‘Triple E’ good traffic guide

As with the ABC (Abstinence, Being Faithful and Condom use) strategy adopted worldwide in fighting against the HIV/Aids pandemic, Rwanda should welcome and embrace Traffic Police Superintendent Robert Niyonshuti’s innovative ‘Triple E’ strategy meant to sensistise drivers to drive safely on the roads.

As with the ABC (Abstinence, Being Faithful and Condom use) strategy adopted worldwide in fighting against the HIV/Aids pandemic, Rwanda should welcome and embrace Traffic Police Superintendent Robert Niyonshuti’s innovative ‘Triple E’ strategy meant to sensistise drivers to drive safely on the roads.

According to Niyonshuti, the three Es stand for Education, Enforcement and Engineering; and they are the fundamentals for reducing road accidents.

Education is about instructing both drivers and other road users, and also involves how drivers are tested before getting their road permits.

Enforcement regards traffic police and patrol services enforcing the law regarding driving and vehicle roadworthiness; while the last E, Engineering, is to do with the state of the roads together with their road signs and traffic lights.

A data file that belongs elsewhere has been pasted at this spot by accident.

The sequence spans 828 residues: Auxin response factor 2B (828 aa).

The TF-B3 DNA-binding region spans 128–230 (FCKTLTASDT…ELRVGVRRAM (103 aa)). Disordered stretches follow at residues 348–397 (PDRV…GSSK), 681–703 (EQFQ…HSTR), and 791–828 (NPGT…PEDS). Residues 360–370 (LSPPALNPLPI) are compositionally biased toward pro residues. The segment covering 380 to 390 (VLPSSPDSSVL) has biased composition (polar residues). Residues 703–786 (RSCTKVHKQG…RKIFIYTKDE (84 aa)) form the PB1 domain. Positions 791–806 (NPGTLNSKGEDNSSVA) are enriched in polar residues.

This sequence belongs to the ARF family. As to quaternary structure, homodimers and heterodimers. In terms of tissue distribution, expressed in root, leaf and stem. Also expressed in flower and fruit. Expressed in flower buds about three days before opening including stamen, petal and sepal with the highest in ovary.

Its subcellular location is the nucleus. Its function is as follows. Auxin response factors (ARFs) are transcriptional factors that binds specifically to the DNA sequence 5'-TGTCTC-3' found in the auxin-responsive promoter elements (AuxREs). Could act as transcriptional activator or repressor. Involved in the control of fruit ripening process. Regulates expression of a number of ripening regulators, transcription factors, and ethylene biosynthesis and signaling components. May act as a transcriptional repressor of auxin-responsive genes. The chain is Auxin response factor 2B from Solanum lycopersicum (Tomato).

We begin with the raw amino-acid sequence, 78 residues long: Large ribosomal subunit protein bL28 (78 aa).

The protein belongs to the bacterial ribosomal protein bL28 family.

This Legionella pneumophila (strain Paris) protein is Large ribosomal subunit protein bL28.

It is not any wonder therefore that there are reduced traffic accidents throughout the country despite the recent horrendous Kigali-Musanze accident that claimed a dozen lives. With such an organized system of traffic controls, we should have even fewer of them.

Indeed sensitisation, or education for that matter, should take the lion’s share of attention, because ever so often drivers are blamed for accidents that have arisen out of carelessness of pedestrians and motorcycle riders.

Pedestrians use roads as if they have sole proprietorship, often daring cars to knock them down – a tendency that has some truth in the colonial hangover claim that they will then get compensated by insurance companies.

The sobering reality that 49 percent of accidents are caused due to lack of concentration or carelessness should cause major concern. More needs to be done by way of sensitization, like vivid roadside and highway adverts pulling up drivers short to take more notice and drive more alertly.

Meanwhile, Kigali City Council and the Ministry of Infrastructure should do something about the confusing traffic lights that give clearance to traffic to move to directions that have also been cleared for other traffic.

This double clearance very often causes accidents as cars and motorcycle riders rush to beat the other cleared traffic, resulting into crashes.

Ends

 

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